Sen. (Dr.) Chris Ngige and Prof. Biodun Ogunyemi

Why government’s IPPIS can’t work for Nigerian University system ─ASUU

*The Integrated Payroll and Personnel Information System (IPPIS) platform does not recognise negotiated agreements like we are talking about allowance –unacademic allowances, research journal, and other things, says Professor Biodun Ogunyemi, President of ASUU

Alexander Davis | ConsumerConnect

While restating that it is wrong to use the payment platform for the Nigerian University lecturers, the Academic Staff Union of Universities (ASUU) has insisted that there is no going back on its position regarding the Integrated Payroll and Personnel Information System (IPPIS) of the Federal Government.

Professor Biodun Ogunyemi, President of ASUU, emphasised that it is wrong to use the payment platform for the dons.

Ogunyemi, who disclosed this during his appearance on a Channels Television programme monitored in Lagos Thursday, October 29, blamed this development on the alleged irregularities in the payment of salaries and allowances of lecturers.

According to ASUU President, some academics receive very poor remuneration in some cases.

He said: “The issue of what we call amputated salary came into it because the IPPIS platform was not designed for the University system.

“So, the platform does not recognise negotiated agreements like we are talking about allowance – unacademic allowances, research journal, and other things.

Ogunyemi noted “in fact, there were professors that were paid like N8,000 in some months on our campuses.

So, we don’t expect anything otherwise because that platform was not meant for the university system.”

The IPPIS cannot work for the university system, especially in the area of taxation, he declared.

The President of ASUU also disclosed that the government gave the lectures a one-line salary scale which means taxed are being deducted from allowances and that is not the case with those in the civil service.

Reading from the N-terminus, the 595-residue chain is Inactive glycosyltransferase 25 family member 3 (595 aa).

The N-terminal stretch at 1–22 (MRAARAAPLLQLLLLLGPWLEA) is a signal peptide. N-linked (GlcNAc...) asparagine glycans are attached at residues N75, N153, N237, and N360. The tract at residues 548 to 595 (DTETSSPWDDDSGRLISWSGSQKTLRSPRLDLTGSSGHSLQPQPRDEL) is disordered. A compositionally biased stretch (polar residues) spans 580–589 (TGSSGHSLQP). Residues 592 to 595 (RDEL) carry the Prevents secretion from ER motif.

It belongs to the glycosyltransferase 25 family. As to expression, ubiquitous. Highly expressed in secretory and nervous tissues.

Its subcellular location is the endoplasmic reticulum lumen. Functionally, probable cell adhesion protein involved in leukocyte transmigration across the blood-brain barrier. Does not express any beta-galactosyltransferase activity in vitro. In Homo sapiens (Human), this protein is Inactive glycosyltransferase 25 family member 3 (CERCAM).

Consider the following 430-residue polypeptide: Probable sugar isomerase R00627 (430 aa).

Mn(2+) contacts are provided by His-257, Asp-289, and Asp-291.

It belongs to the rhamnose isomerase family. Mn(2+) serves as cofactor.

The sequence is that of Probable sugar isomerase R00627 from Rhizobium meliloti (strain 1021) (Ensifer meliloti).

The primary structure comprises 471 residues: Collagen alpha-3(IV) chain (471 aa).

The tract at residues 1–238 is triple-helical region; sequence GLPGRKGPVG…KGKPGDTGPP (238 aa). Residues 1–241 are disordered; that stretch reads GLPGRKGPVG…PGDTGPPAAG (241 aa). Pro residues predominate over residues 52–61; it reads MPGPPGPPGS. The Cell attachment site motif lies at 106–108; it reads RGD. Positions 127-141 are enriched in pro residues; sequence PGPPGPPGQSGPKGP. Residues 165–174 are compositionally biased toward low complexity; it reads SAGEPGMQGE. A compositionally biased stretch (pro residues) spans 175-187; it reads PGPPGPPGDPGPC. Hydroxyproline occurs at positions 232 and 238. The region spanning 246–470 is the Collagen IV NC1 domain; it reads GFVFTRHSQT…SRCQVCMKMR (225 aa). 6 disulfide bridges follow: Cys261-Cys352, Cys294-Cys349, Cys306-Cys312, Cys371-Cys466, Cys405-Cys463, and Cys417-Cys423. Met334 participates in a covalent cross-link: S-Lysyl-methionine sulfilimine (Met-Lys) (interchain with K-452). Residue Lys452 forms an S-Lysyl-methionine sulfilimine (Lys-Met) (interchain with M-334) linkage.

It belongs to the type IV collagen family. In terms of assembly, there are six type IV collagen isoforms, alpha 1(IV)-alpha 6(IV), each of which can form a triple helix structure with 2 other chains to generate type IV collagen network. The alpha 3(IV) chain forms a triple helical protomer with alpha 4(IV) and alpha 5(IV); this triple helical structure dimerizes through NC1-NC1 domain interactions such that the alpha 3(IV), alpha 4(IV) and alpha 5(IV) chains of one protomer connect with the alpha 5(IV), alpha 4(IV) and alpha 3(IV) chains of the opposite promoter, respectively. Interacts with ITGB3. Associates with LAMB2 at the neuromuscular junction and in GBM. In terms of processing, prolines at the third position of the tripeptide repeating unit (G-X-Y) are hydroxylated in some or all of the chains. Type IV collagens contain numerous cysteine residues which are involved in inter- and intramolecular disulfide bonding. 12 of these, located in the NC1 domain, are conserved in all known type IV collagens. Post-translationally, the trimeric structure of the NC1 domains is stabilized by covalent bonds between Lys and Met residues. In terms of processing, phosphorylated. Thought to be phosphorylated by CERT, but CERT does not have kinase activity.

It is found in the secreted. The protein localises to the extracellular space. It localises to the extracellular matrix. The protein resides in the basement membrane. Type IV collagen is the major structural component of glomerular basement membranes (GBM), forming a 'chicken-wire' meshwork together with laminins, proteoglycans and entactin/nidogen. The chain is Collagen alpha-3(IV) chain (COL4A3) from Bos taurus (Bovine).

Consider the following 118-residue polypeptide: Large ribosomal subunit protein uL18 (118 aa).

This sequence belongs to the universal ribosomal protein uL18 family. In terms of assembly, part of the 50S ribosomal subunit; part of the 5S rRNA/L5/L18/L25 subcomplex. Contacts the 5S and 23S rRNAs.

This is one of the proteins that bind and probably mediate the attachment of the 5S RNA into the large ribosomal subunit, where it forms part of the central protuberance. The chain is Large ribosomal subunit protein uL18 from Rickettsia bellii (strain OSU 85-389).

He contended that the programme was designed for the Civil Service, adding, lecturers are losing as much as 50 to 70 percent of their salaries to IPPIS.

On willingness or otherwise of the lecturers to return to classes despite the failure of ASUU and the government to reach a decisive conclusion thus far, Ogunyemi stated “I believe our students and their parents would understand.”

He added: “If we have lecturers that have not been paid for eight, nine months, how can we have that person putting in his or her best in a system?

“If people are going back to the universities and they will be paid less of their usual salary, how can we cope with that?”

ConsumerConnect reports the meeting between the Federal Government and the Academic Staff Union of Universities (ASUU) once more failed to reach a decisive conclusion at the Wednesday, October 28.

The meeting, which held in the Conference Room of the Ministry of Labour and Employment in Abuja, FCT, lasted for five hours.

Prof. Ogunyemi led the delegation of University lecturers to the meeting with Sen, (Dr.) Chris Ngige, Honourable Minister for Labour and Employment, in attendance.

The Minister in his opening comment had said the Federal Government regarded the meeting as a top priority and efforts were being made to ensure that Universities reopen as soon as possible.

However, the ASUU delegation insisted that lecturers would not register on the IPPIS.

The lecturers stated that they would prefer the platform of the University Transparency and Accountability Solution when it is established.

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